One of the main goals of any nonprofit is to reach new audiences that are willing to donate time and money to their respective causes.
Greek philosopher and scientist, Aristotle, suggests that there are three main models of persuasion: ethos, logos and pathos.
For many nonprofits, it is recommended to use pathos, as this form of persuasion appeals to a person’s emotions and beliefs. (Think sad puppies on the ASPCA commercials.) Pathos is the use of empathy and emotion for persuasive purposes. Many nonprofits use pathos because it can be easy to connect an emotion to the cause of a nonprofit.
But, pathos doesn’t appeal to all audiences. For instance, some people are better persuaded through logic, numbers and reason. And that’s where logos comes in. It can be difficult to connect with these individuals, but the logos group is an important resource. For them, statistics and numbers can be a better incentive to help than, say, a sad puppy.
Logos also often works best to connect people to a cause that would otherwise have no ties to the group. For instance, referring back to the ASPCA example, if a person has never owned a pet they may not be persuaded by a video of a sad puppy. But, if a statistic is shown, they may be more likely to respond to the ASPCA’s call to action relating to a donation.
This is not to say that only one method of persuasion is the best for every audience. Using a combination of these two methods of persuasion is often the most effective. People generally do not fit into one neat little box; they overlap into different areas. When nonprofits branch out from using just a pathos approach, they expand their audience to people who may fit more fully into another of the categories.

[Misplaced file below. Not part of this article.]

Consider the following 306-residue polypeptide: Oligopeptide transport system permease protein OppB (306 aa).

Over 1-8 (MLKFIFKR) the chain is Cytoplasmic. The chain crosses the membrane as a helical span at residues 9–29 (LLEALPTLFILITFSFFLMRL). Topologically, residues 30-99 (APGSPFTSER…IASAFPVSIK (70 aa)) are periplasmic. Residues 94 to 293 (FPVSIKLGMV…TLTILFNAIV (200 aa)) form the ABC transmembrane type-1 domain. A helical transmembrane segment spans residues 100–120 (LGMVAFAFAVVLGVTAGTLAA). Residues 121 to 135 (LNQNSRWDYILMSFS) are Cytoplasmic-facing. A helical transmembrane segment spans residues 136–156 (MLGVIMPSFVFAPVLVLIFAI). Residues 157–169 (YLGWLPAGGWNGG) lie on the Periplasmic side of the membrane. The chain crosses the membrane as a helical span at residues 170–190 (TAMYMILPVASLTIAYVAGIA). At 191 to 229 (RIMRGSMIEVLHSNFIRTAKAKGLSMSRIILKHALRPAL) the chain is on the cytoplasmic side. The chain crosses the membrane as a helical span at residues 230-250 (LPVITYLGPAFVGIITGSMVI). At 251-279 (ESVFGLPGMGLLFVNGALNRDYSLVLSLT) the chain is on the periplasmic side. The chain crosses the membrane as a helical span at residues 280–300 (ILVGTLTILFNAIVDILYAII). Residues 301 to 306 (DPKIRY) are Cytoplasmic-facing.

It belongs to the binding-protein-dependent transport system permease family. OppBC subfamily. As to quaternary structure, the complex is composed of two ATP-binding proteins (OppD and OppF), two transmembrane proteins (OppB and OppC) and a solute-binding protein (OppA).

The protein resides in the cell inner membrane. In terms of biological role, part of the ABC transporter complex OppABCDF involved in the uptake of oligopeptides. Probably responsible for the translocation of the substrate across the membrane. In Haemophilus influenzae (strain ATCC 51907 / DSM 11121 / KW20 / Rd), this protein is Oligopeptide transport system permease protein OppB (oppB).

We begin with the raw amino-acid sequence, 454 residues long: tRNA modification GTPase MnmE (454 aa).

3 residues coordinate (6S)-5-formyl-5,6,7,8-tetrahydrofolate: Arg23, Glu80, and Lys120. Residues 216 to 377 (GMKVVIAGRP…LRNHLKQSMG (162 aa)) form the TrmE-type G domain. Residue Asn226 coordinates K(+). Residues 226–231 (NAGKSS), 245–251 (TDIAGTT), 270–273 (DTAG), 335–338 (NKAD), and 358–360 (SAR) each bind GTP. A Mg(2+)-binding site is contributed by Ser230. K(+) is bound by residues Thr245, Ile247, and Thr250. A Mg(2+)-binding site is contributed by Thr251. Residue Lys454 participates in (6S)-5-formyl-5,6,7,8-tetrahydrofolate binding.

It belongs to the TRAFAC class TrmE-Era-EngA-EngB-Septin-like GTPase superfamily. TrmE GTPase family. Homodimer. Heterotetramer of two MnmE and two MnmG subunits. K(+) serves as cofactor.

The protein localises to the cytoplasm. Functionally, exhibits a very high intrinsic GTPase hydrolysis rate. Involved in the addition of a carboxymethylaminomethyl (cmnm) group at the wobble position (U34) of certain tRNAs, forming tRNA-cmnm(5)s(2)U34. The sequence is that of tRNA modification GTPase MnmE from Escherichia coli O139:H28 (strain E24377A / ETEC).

It is important to note that Aristotle’s third model of persuasion, ethos, is difficult to apply in this instance as it appeals to ethics and character. Ethos is not used as often as logos and pathos because it can be difficult to appeal to a person’s ethical stance on a nonprofit. People who do not feel it is important to donate to nonprofits will not be as persuaded by an ethos approach compared to the logos and pathos appeal. Whereas people who feel it is important to donate to a nonprofit already have it built into their character that giving is important.
Nonprofits want to reach every possible prospect with their message. By using a combination of pathos and logos, they increase their chances of that happening.